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Culture and the Ethical Rules

  • Harutiun Davidian

Abstract

At first sight, ethic appears as an ideal model of conduct, staying independently, on its own. There is no objection to accepting ethic as an ideal; Any concept can be considered ideal under certain circumstances and, hypothetically, it is not impossible to think of an unconditional concept, viewed as ideal in any circumstances. However, we will led no where if we look for ethic in the realm of mysteriously predisposed, self-existent universal set of rules.

Keywords

Cultural Group Ethical Judgement Cultural Pattern Ethical Rule Practical Ethic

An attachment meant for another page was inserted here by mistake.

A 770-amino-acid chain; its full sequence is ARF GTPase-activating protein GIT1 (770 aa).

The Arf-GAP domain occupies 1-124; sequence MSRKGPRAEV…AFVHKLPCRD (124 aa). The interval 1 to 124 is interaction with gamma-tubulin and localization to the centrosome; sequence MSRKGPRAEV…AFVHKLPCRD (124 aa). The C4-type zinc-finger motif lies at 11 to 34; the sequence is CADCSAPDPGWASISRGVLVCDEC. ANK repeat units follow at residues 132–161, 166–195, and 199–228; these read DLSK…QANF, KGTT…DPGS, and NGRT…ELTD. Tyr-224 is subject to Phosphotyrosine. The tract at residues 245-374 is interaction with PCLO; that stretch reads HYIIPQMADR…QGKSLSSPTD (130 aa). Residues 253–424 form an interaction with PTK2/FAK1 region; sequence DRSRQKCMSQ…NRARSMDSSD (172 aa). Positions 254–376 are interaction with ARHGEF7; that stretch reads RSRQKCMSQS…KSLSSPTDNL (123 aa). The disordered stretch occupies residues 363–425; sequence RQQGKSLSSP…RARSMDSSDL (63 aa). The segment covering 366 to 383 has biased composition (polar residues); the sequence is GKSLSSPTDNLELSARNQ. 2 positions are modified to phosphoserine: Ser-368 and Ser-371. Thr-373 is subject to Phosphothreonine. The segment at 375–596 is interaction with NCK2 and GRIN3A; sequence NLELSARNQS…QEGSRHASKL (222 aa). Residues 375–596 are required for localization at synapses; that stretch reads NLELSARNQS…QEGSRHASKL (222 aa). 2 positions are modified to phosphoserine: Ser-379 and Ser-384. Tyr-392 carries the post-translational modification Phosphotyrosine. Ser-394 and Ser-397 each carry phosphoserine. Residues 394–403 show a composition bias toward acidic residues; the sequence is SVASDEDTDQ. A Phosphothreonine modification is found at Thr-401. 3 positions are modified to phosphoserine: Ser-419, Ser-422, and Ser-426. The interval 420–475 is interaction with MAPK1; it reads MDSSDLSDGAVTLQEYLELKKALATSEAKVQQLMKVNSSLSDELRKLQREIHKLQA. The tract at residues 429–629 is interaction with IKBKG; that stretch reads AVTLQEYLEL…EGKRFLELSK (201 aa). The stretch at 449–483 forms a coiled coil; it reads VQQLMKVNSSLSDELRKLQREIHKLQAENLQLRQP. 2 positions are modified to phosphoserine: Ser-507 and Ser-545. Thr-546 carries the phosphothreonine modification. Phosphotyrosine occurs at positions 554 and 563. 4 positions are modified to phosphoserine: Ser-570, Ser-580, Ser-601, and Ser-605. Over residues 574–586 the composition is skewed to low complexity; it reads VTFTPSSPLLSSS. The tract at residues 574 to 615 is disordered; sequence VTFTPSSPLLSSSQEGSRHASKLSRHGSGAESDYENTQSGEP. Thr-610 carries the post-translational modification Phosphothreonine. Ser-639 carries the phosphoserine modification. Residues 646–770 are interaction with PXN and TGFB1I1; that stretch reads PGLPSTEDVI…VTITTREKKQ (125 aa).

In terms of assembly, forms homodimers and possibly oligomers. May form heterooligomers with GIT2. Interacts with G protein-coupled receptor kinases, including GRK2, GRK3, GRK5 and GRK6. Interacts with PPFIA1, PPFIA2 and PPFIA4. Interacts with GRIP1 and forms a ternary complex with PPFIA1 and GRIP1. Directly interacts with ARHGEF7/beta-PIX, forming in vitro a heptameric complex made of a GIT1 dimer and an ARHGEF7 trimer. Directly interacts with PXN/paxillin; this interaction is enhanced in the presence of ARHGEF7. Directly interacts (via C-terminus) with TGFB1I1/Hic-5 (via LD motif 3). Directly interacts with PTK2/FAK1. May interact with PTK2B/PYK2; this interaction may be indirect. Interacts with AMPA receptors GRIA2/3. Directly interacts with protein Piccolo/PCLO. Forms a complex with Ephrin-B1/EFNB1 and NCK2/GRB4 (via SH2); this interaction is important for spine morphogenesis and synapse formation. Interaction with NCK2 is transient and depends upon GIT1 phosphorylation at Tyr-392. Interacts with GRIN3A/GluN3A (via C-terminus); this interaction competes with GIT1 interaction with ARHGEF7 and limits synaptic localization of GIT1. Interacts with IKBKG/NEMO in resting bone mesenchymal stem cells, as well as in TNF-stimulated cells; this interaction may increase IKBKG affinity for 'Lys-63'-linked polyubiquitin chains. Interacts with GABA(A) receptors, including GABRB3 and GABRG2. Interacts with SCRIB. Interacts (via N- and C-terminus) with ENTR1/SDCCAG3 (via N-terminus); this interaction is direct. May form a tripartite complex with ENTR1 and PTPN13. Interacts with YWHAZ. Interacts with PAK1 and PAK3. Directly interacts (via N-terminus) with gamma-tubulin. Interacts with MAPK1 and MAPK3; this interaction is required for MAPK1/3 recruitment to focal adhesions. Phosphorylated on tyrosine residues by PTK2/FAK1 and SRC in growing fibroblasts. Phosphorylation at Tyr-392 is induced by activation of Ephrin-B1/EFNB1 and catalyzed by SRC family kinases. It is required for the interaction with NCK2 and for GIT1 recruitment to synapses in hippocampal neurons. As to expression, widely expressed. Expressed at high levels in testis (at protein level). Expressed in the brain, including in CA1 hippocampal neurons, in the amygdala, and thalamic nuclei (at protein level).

These keywords were added by machine and not by the authors. This process is experimental and the keywords may be updated as the learning algorithm improves.

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References

  1. Beals, R.L., Hoijer, H., and Beals, A.R., 1977, The nature of culture, in: “An Introduction to Anthropology,” Macmillian Publishing Co., Inc., New York.Google Scholar
  2. Dayidian, H., 1983, Ethical issues in psychiatry: cultural perceptives, in: “Proceedings of WPA regional symposium, Kyoto, 1982,” H, Ohashi, ed., Kyoto University, Kyoto.Google Scholar
  3. Rüssel, B., 1946, “History of Western Philosophy,” Unwin Paperbacks, London.Google Scholar
  4. Singer, P., 1979, “Practical Ethics,” Cambridge University Press, Cambridge.Google Scholar

Copyright information

© Springer Science+Business Media New York 1985

Authors and Affiliations

  • Harutiun Davidian
    • 1
  1. 1.Department of Psychiatry, Roozbeh HospitalUniversity of TeheranTeheranIran

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